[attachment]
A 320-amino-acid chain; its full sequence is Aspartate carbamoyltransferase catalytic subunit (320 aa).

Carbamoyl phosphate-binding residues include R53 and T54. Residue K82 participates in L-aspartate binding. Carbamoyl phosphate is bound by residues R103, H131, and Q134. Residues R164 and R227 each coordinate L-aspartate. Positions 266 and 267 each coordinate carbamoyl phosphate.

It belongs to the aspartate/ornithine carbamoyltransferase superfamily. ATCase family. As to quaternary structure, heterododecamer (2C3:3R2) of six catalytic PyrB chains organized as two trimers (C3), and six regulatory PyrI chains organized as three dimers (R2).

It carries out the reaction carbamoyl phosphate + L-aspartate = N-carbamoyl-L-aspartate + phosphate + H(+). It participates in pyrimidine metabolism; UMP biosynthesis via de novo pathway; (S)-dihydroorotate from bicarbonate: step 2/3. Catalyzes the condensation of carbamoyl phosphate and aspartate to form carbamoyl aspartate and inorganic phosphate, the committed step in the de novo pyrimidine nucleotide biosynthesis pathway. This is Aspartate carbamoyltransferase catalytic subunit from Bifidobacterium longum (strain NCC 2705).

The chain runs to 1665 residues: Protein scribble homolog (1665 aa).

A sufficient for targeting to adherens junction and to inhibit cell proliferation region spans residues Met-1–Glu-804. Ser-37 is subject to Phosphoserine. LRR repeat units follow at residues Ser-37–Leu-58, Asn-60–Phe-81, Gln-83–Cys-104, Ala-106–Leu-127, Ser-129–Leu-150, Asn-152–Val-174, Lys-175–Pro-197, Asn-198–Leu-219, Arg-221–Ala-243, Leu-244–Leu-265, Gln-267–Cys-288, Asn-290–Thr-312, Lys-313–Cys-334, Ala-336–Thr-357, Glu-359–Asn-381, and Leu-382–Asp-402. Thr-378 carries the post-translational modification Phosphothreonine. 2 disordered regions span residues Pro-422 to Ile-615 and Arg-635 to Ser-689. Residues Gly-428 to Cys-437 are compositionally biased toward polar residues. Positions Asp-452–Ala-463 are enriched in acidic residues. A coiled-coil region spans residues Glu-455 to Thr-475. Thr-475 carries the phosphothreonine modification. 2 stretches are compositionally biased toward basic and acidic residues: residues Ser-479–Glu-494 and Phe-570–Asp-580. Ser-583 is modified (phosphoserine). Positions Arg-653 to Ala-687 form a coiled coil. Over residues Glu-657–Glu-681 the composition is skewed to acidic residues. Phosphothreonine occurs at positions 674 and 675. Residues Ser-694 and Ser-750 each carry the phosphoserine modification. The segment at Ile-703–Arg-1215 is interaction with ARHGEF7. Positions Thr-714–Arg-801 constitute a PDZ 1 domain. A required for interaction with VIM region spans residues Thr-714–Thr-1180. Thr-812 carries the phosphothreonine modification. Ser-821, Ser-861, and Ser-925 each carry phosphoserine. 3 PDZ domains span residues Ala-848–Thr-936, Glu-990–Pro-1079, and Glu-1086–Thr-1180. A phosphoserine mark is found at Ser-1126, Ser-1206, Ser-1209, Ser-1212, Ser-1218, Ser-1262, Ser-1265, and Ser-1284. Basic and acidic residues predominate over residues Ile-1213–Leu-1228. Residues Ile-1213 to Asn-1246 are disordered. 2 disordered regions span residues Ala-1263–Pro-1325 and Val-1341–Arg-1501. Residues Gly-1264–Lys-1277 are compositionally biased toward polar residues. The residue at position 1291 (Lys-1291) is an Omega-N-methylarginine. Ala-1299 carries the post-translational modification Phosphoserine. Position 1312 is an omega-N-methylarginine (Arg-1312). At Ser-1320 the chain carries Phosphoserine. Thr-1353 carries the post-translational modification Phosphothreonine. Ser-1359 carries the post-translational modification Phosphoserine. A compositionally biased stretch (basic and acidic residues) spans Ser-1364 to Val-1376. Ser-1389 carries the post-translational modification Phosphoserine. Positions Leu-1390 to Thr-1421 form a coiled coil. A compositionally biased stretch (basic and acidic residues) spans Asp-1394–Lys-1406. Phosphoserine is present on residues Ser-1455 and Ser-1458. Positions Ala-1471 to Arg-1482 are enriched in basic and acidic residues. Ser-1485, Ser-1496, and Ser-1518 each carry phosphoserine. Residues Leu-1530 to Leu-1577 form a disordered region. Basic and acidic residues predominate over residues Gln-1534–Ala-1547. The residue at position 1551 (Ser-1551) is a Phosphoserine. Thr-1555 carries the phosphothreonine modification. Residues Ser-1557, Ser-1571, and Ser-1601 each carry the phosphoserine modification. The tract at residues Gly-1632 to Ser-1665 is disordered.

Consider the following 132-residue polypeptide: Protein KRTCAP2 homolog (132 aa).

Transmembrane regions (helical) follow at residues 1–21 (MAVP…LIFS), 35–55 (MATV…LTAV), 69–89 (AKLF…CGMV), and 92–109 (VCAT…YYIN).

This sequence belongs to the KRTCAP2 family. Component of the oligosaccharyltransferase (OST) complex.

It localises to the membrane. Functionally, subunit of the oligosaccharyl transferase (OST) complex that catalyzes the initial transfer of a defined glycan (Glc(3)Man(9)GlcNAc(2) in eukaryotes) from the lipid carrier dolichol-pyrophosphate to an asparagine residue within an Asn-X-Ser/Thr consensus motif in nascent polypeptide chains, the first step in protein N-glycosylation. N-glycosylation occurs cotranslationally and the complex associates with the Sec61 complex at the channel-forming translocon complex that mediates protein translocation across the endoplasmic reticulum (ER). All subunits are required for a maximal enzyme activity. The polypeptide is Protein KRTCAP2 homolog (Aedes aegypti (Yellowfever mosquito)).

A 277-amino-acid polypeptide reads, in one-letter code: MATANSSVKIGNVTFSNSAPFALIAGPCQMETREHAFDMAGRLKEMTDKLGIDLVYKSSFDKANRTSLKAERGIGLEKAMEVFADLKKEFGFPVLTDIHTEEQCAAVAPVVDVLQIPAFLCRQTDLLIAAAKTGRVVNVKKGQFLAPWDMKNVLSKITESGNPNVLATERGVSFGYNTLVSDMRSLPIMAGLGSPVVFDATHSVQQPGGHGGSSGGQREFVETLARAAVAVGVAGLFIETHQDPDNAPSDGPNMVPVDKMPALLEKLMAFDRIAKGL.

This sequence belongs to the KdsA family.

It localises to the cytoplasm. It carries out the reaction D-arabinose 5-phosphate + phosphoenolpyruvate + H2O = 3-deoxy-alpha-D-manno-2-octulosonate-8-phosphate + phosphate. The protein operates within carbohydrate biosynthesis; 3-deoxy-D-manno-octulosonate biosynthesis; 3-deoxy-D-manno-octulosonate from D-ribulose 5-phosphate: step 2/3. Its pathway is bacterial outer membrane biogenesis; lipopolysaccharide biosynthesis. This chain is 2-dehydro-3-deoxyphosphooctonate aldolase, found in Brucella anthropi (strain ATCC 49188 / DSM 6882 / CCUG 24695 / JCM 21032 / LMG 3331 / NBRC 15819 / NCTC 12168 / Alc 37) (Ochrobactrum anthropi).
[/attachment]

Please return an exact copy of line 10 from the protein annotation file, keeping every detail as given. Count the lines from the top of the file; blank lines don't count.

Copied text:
It localises to the membrane. Functionally, subunit of the oligosaccharyl transferase (OST) complex that catalyzes the initial transfer of a defined glycan (Glc(3)Man(9)GlcNAc(2) in eukaryotes) from the lipid carrier dolichol-pyrophosphate to an asparagine residue within an Asn-X-Ser/Thr consensus motif in nascent polypeptide chains, the first step in protein N-glycosylation. N-glycosylation occurs cotranslationally and the complex associates with the Sec61 complex at the channel-forming translocon complex that mediates protein translocation across the endoplasmic reticulum (ER). All subunits are required for a maximal enzyme activity. The polypeptide is Protein KRTCAP2 homolog (Aedes aegypti (Yellowfever mosquito)).